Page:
Objectives: In 1998, a revised system of classifying noninvasive papillary urothelial neoplasms of the urinary bladder was proposed and subsequently formally adopted by the World Health Organization (WHO). The introduction of this new system was justified as being potentially superior on a number of levels to the 1973 WHO classification system that it replaced. Specifically, a new category of neoplasms, designated papillary urothelial neoplasm of low malignant potential (PUNLMP), was considered advantageous for several reasons. The new system was expected to gain widespread acceptance, improve reproducibility of diagnoses among pathologists, and enhance the correlation between urine cytology and tumor histology. We examine the history of the changes in terminology for these lesions, the relative merits of PUNLMP terminology, the extent to which the expectations accompanying the new grading system have been met, and the extent to which the new system has enhanced the management of patients with noninvasive papillary urothelial neoplasms of the bladder. Methods: A PubMed literature search after the introduction of this new classification was performed and relevant papers reviewed. Results and Conclusions: The 2004 WHO classification is a positive initiative in attempting to standardize urothelial tumor grading by expanding and clearly defining the morphologic characteristics of noninvasive papillary urothelial neoplasms. The new terminology used in this system is of questionable validity and utility. Full-genome searches for prognostic and predictive molecular gene expression signatures, GeneChip technology and proteomics techniques, and several new biomarkers and molecular tests may be useful in future grading schemes after their clinical utility is better established.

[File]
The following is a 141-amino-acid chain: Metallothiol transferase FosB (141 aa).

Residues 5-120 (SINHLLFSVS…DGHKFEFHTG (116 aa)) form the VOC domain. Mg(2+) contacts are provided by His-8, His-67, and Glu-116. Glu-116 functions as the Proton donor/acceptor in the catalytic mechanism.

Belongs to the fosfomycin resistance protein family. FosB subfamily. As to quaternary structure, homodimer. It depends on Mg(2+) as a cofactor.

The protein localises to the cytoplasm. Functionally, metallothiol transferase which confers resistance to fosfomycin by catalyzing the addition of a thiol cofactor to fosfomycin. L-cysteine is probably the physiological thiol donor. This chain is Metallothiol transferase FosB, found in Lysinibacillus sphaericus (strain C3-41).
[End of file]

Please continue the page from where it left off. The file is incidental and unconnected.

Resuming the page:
- Papillary urothelial neoplasm of low malignant potential (PUNLMP)
- Transitional cell carcinoma
- Urinary bladder
- WHO/ISUP classification
ASJC Scopus subject areas